is a small village in the region of Buchan, in Aberdeenshire, Scotland. It lies alongside the
River Ythan. Fyvie is host to
Castle reputed to be home
to some of the ancient Scottish kings.
The earliest parts of
date from the 13th century - some sources claim it was built in
1211 by William the Lion. Fyvie was the site of an open-air
court held by Robert the Bruce, and Charles I lived there as a
child. Following the Battle of Otterburn in 1390, it ceased to
be a royal stronghold and instead fell into the possession of
five successive families -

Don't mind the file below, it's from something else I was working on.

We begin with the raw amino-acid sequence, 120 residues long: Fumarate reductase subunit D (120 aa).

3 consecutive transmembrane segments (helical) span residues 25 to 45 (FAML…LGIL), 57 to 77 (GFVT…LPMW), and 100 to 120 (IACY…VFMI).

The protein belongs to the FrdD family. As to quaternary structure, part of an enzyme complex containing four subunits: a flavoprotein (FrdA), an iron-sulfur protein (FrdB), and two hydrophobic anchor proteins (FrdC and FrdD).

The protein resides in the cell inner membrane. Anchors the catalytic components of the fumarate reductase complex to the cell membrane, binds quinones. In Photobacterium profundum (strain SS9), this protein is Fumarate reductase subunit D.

- each of whom added a new tower to the castle.
The castle (like many Scottish castles) is said to be haunted. A
story is told that in 1920 during renovation work the skeleton
of a woman was discovered behind a bedroom wall. On the day the
remains were laid to rest in Fyvie cemetery, the castle
residents started to be plagued by strange noises and
unexplained happenings. Fearing he had offended the dead woman,
the Laird of the castle had the skeleton exhumed and replaced
behind the bedroom wall, at which the haunting ceased.